# Graphs¶

## Graph representation with adjacency matrix¶

Matrix representation of Graph

### Arguments:¶

• vertices (int): Number of total vertices in the graph

• is_directed (Bool): Expects directed or not directed graph. Defaults to not directed graph.

### Space Complexity:¶

Space complexity for graphs represented with adjacenecy matrix is $$O(V^2)$$ where $$V$$ is number of vertices. Use this method of representation only when your graph is dense. Number of edges $$|E| ≥ V^2$$ Else a lot of zeros will be placed inside the matrix which won’t be that efficient space wise. For sparse matrix use GraphDictionaryRepresented instead of GraphMatrixRepresented.

from AKDSFramework.structure.graph import GraphMatrixRepresented
import numpy as np

graph1 = GraphMatrixRepresented(vertices=10, is_directed=True)

# Now add few edges with random weights
while graph1.number_of_edges < 100:
random_start = np.random.randint(low=0, high=graph1.vertices)
random_end = np.random.randint(low=0, high=graph1.vertices)
random_weight = np.random.randint(-7, 20)
if random_weight != 0 and graph1.show_graph()[random_start][random_end] == 0:
else:
pass


Now showing edges and vertices and the matrix representation of the graph

print(f"Total number of edges: {graph1.number_of_edges}")  # or print(graph1.count_edges())
print(f"Total vertices: {graph1.vertices}")
print(graph1.show_graph())

Total number of edges: 100
Total vertices: 10
[[-6 -6 -4 -3  5 -7 -3 -6 13 -1]
[ 4 -2 14 12  1  6 -5 -1 11 15]
[12 12  9  9  8 -7  6 -2 13 19]
[-5 -7 -1 19  1 15  2 17 13  9]
[-4  6 -1  4 -5  1 -5 11 14 10]
[ 7  2 19  7 10 -7 -7  9  8 14]
[ 5 -4 -2  1  9  7  4  6 -1  8]
[ 4  6 10  7  3  4 -3 15  6 14]
[ 8 -4 12  3  2 10 -1 -1 -5 -1]
[ 6 -3 -7 19  6 16 12  3 -3  1]]


## Graph representation with adjacency lists¶

If you have a sparse graph use GraphDictionaryRepresented() for representing graphs. This takes $$O(E + V)$$ space. Running BFS DFS will be faster in this structure for sparse represented graphs, that’s why we implemented BFS DFS as a method in GraphDictionaryRepresented class.

## Let’s create a graph¶

Let’s create a graph. To create graphs we need to create Vertex objects. We’ve made custom vertex objects because we need to store the neighbours and keep track of those guys.

from AKDSFramework.structure.graph import Vertex
from AKDSFramework.structure.graph import GraphDictionaryRepresented

g = GraphDictionaryRepresented()


Now let’s register few vertices:

for i in range(1, 8):
g.register_vertex(Vertex(f'{i}'))

print(f"Now we have {g.number_of_vertices} number of vertices")

Now we have 7 number of vertices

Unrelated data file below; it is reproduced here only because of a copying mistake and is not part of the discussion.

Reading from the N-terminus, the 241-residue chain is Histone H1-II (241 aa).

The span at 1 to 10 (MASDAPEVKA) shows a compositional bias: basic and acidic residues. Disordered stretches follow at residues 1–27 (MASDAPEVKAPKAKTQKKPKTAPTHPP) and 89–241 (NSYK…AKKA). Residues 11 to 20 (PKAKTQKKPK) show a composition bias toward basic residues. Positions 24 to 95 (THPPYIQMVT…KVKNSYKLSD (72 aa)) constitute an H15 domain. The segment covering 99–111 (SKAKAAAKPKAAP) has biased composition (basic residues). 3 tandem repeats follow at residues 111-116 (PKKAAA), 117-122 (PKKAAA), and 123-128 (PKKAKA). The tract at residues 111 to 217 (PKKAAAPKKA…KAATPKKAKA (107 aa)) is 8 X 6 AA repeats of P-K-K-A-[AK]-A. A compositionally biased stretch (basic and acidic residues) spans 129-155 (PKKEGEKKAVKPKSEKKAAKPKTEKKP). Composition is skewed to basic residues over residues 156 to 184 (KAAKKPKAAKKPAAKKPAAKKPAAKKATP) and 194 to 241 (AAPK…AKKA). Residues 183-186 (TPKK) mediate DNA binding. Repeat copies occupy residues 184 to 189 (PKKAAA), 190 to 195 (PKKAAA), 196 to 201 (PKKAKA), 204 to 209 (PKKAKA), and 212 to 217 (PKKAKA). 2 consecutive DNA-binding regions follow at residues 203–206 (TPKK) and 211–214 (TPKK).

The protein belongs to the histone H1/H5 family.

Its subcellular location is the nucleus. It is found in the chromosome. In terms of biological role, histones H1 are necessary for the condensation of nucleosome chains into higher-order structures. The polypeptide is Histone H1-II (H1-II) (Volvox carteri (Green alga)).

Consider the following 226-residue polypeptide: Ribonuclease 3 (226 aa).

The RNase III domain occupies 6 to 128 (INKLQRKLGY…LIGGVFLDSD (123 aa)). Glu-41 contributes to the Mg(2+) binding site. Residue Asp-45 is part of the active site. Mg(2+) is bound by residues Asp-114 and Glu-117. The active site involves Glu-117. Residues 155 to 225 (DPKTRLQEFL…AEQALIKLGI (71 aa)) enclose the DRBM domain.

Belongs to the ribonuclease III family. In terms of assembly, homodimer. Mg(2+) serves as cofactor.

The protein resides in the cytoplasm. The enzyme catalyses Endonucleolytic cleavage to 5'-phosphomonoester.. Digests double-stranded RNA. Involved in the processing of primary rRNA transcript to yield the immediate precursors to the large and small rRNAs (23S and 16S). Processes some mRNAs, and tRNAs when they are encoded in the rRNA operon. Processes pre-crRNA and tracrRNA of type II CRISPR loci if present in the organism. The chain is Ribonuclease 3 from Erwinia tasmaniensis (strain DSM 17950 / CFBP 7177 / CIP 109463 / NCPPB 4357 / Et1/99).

Using raw_dict you can see all the vertices and their neighbors

print("Here is the dictionary containing all the vertices and it's neighbor")
g.raw_dict()

Here is the dictionary containing all the vertices and it's neighbor

{
'1': <AKDSFramework.Vertex> object 1 with neighbors: [],
'2': <AKDSFramework.Vertex> object 2 with neighbors: [],
'3': <AKDSFramework.Vertex> object 3 with neighbors: [],
'4': <AKDSFramework.Vertex> object 4 with neighbors: [],
'5': <AKDSFramework.Vertex> object 5 with neighbors: [],
'6': <AKDSFramework.Vertex> object 6 with neighbors: [],
'7': <AKDSFramework.Vertex> object 7 with neighbors: []
}


As we’ve not registerd neighbor’s and edges with the vertex all the neighbors are showing blank. Let’s now add a few edges.

edges = ['15', '14', '12', '27', '26', '23']
for edge in edges:
g.register_edge(edge[:1], edge[1:], directed=False)


Now let’s have a look at the graph

g.prettyprint()

1 -> [('2', 1), ('4', 1), ('5', 1)]

2 -> [('1', 1), ('3', 1), ('6', 1), ('7', 1)]

3 -> [('2', 1)]

4 -> [('1', 1)]

5 -> [('1', 1)]

6 -> [('2', 1)]

7 -> [('2', 1)]


And the dictionary would look like

g.raw_dict()

{
'1': <AKDSFramework.Vertex> object 1 with neighbors: [('2', 1), ('4', 1), ('5', 1)],
'2': <AKDSFramework.Vertex> object 2 with neighbors: [('1', 1), ('3', 1), ('6', 1), ('7',
1)],
'3': <AKDSFramework.Vertex> object 3 with neighbors: [('2', 1)],
'4': <AKDSFramework.Vertex> object 4 with neighbors: [('1', 1)],
'5': <AKDSFramework.Vertex> object 5 with neighbors: [('1', 1)],
'6': <AKDSFramework.Vertex> object 6 with neighbors: [('2', 1)],
'7': <AKDSFramework.Vertex> object 7 with neighbors: [('2', 1)]
}


That’s our graph.

## BFS & DFS¶

Let’s run BFS and DFS algo on top of the graph to see results. We’ll start from vertex number ‘1’

print(g.BFS('1'))
print(g.DFS('1'))

['1', '2', '4', '5', '3', '6', '7']
['1', '2', '3', '6', '7', '4', '5']


## Visualize the graph¶

You can also see how your graph looks. Either in a TD (Top down approach) or a LR(Left right view).

from AKDSFramework.structure.graph import draw_graph
draw_graph(g, "TD")


Left to right view of the same graph.

draw_graph(g, "LR")